On Friday Bloomberg reported that five more firms have withdrawn from Facebook’s Libra stablecoin project. The digital currency abandonments include Mastercard, Visa, eBay, Stripe and Argentinian online payments company Mercado Pago. The floodgates were started by Paypal’s withdrawal announcement a week earlier.
Before the Paypal revelation, it was rumored that the firm was concerned about increased regulatory scrutiny into its core payments business. Likewise, four out of five of the latest withdrawals are payments firms.
That concern was reinforced by last Tuesday’s letter from U.S. Senators Brian Schatz and Sherrod Brown. They wrote to Mastercard, Visa and Stripe and urged them to withdraw. The letters warn that “weaknesses in Facebook’s risk management systems will become weaknesses in your systems that you may not be able to effectively mitigate.” It alleges that Facebook “is shifting the risks and the need to design new compliance regimes on to regulated members of the Libra Association like your companies.”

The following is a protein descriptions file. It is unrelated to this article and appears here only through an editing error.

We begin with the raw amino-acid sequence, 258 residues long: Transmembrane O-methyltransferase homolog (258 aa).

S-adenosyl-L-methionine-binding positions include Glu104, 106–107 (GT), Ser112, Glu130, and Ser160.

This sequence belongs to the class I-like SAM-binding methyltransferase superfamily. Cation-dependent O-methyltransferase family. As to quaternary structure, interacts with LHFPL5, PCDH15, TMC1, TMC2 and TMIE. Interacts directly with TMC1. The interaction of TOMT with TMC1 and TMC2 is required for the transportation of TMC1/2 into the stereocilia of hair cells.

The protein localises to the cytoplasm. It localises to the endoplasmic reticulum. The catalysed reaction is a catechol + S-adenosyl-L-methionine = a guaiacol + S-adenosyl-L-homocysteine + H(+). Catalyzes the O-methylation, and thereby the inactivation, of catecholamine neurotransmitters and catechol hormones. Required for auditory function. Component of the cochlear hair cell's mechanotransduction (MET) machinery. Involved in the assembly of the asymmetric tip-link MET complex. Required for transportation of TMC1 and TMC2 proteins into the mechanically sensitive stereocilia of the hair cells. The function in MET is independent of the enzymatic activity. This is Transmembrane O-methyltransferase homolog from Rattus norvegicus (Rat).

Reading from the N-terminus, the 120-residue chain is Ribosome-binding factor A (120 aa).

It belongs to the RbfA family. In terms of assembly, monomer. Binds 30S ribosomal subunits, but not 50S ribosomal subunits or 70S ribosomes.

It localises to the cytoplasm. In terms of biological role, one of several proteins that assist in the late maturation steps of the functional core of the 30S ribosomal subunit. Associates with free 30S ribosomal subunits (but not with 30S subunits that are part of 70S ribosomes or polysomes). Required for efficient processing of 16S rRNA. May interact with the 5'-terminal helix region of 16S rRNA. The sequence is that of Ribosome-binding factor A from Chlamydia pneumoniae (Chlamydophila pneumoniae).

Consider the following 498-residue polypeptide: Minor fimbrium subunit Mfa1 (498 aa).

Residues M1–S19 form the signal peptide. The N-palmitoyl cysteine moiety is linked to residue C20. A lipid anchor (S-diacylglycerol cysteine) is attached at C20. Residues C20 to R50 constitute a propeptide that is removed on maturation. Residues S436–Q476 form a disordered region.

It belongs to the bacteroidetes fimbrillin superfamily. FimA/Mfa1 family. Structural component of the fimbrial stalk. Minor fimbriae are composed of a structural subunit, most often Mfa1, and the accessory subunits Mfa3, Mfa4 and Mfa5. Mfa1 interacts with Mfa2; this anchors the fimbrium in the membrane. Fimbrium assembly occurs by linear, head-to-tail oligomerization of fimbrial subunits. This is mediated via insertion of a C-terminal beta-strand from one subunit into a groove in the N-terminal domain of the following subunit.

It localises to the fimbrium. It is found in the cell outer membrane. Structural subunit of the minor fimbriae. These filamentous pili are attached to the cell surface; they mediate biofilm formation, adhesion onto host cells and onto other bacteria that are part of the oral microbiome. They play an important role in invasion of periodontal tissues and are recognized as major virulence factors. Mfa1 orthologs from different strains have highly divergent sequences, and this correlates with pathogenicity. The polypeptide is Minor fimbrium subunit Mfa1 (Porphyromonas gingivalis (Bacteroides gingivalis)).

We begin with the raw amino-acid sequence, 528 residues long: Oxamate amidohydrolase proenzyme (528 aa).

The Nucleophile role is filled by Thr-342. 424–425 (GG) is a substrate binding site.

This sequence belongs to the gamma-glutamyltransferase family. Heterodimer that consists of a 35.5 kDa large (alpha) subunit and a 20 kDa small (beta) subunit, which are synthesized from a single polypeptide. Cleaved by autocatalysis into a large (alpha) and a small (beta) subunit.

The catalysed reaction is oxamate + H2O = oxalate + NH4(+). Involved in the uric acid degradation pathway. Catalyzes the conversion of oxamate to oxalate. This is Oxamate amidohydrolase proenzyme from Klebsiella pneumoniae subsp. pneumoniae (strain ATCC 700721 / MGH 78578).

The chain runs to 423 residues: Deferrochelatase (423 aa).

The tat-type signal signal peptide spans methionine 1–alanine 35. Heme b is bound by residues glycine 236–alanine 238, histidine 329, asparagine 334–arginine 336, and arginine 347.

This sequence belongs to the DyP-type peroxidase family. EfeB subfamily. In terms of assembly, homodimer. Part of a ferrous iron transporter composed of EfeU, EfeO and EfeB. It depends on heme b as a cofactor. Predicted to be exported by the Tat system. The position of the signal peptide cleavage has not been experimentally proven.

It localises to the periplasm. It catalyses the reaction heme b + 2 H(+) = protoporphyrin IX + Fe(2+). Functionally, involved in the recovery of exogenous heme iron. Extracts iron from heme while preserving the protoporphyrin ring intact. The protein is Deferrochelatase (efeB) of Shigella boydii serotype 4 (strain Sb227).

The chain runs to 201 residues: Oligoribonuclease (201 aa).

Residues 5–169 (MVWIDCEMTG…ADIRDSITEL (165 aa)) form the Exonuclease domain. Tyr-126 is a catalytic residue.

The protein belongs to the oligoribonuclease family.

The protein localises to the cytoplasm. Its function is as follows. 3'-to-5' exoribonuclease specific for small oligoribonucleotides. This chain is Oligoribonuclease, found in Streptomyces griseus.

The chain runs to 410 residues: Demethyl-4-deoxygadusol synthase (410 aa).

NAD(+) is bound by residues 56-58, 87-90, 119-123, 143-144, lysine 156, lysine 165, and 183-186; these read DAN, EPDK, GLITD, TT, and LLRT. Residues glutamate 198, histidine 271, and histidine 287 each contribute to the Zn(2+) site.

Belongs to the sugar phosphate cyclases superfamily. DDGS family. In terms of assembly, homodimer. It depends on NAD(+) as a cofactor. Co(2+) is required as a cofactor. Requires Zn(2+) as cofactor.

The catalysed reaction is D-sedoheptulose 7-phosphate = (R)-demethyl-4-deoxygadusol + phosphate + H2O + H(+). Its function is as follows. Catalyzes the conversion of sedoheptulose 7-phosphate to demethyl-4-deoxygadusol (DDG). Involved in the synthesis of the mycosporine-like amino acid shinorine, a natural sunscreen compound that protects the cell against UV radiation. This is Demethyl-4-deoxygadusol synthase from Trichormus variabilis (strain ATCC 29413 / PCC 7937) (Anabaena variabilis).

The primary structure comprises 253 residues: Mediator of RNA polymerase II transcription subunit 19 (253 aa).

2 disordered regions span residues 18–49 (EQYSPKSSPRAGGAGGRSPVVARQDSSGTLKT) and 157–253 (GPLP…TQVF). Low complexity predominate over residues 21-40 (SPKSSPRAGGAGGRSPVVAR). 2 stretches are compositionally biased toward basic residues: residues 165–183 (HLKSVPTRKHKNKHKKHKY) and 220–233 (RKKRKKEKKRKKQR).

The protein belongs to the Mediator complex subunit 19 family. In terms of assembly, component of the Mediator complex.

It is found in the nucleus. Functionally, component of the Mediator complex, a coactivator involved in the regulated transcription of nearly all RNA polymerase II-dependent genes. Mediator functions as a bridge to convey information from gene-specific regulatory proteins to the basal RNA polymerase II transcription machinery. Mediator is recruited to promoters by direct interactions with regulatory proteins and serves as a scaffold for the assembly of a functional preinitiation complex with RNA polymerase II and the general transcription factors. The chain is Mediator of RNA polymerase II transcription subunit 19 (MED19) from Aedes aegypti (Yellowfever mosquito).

Numerous regulators around the world have voiced concerns about Facebook’s involvement in a payment instrument that could reach billions of users. Without the participation and moderating influence of high profile regulated payment providers, the risk of Facebook’s participation in the project could be perceived as even greater.
The withdrawals are being triggered ahead of today’s planned Libra meeting in Geneva at which members will be asked to sign a charter agreement. The Libra Association is registered in Switzerland. It involves a new blockchain technology project which to date has been mainly developed by the Facebook team.
Many of the financial firms did not rule out participating in the Libra at a later date, presumably once the regulatory position has been clarified and crystallized.
In other related news, the BBC says the G7 group of nations is about to publish a report about stablecoins. The paper outlines the risks that digital currencies such as Libra could pose to the global financial system. A previous report by the IMF noted that “risks abound” with with stablecoins.